Those who love the Birds range from the older fans who were there when Boog Powell and Brooks and Frank Robinson led the team to glory in the 1960s and early '70s, to the newer fans who are growing up rooting for the likes of Joe Orsulak and Rene Gonzales.

    And Aynsley Fendler, 2 1/2, can name the players, right, Aynsley?

    "She knows," said her mom, Terry Fendler, who was walking with her daughter and husband Jim along 33rd Street near the stadium.

    "Joe Ripken," shouted the blond toddler. Well, she was close.

    Instead of the fanaticism previously associated with the Orioles and now belonging to fans of the Redskins and other winners, these fans appear to have a subdued loyalty to the team. It's a sort of "sure-I'm-a-fan,-but-we-don't-have-to-talk-about-it" attitude born out of the pain of a seemingly terminal losing streak.

    Most of the sports bars were empty today, partly because the 2:35 p.m. Orioles-Royals game from Kansas City was not televised, and partly because attendance has been sparse to watch the games since about loss 12.

    "They are die-hard fans, but this is ridiculous," said Tony Sager, manager of The Original Sports Bar at Market Place. Sager stood in the cavernous cafe that seats nearly 1,200. The televisions were tuned to the Pittsburgh Pirates-Chicago Cubs game, but the radios were tuned to the Birds. The bar's latest offer was to give away free draft beer for 15 minutes when the Orioles win.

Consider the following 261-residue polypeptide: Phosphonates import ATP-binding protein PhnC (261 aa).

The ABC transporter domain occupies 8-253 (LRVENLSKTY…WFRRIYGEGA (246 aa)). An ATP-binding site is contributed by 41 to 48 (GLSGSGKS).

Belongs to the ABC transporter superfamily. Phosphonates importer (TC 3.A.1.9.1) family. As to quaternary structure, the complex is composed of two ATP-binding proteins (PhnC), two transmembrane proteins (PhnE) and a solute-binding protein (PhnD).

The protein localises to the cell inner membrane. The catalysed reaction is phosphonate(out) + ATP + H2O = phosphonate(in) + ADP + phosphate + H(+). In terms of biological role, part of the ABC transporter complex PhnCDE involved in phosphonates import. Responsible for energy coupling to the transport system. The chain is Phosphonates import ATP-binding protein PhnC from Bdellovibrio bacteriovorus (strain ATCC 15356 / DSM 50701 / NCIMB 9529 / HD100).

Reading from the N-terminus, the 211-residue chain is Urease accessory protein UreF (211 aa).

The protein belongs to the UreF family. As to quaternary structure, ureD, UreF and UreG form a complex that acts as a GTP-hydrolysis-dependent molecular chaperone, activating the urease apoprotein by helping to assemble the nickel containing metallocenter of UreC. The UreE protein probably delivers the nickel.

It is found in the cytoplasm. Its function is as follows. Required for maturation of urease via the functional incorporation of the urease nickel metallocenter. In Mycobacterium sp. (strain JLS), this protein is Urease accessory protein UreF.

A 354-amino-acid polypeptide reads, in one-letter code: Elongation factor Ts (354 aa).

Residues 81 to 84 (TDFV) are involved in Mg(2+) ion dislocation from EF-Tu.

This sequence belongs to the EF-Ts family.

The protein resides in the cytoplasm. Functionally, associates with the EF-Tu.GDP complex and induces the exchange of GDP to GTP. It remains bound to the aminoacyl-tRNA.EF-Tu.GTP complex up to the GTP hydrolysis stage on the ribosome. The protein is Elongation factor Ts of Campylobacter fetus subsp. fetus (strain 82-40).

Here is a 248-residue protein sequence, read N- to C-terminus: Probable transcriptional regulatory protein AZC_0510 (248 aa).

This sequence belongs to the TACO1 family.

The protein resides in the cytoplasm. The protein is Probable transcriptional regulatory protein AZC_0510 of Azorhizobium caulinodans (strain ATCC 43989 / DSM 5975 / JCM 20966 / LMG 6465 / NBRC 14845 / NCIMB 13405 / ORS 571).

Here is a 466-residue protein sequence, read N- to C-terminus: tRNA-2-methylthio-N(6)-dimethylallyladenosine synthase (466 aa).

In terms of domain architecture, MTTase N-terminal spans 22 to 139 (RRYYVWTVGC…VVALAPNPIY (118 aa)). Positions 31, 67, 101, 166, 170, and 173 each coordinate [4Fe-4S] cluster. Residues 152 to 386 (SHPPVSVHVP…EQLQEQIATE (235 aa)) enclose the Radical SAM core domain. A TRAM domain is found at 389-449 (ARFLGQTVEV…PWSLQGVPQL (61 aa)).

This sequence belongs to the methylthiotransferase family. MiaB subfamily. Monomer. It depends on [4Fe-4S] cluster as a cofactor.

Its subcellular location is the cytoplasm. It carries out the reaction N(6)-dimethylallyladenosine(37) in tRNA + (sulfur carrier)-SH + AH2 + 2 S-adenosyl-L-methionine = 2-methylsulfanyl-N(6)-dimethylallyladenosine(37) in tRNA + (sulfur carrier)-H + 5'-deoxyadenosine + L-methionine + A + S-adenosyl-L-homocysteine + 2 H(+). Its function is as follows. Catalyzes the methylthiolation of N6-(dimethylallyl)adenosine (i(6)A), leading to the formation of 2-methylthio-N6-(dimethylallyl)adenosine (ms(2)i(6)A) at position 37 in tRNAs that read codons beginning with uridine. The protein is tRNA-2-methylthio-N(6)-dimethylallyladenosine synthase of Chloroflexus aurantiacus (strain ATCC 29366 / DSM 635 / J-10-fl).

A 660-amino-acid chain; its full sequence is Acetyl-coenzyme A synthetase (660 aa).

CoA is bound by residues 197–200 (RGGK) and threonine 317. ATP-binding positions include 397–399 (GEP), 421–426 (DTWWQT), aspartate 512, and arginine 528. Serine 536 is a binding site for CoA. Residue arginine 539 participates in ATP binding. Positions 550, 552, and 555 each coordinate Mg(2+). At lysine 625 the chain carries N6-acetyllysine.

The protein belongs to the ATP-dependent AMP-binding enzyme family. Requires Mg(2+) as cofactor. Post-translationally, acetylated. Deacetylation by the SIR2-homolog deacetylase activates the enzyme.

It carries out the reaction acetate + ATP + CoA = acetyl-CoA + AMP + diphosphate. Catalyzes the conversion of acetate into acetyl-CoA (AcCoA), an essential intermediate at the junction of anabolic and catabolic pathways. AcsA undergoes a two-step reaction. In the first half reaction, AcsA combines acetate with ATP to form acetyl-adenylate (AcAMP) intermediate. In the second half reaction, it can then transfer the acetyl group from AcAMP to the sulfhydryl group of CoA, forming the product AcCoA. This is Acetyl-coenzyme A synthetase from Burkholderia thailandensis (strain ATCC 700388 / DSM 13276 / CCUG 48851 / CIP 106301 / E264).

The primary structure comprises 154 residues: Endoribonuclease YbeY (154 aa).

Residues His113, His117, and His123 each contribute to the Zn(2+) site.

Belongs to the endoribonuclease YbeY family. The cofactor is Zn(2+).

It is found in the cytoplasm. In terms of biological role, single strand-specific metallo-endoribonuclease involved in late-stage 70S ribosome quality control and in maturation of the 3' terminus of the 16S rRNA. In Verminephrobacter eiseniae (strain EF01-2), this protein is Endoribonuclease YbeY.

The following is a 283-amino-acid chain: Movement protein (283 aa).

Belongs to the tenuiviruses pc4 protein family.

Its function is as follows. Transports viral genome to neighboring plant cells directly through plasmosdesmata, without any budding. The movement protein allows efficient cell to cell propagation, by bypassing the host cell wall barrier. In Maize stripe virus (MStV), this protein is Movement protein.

"We don't have anybody to give it to," he said. He didn't have to worry about it. The Orioles blew a lead to the Royals, and chalked up No. 17.

    For anyone who wonders how these fans keep the faith, there is another reason: an undercurrent of fear that if the agonizing slump continues and attendance sags along with it, the Orioles will leave. The team is as much a part of Baltimore as the Washington Monument is to the District -- but not as immovable.

    Several people interviewed today said they didn't want the Orioles to pack up in the middle of the night, referring to the stealthy departure of the Colts four years ago to Indianapolis. Some folks still haven't gotten over that.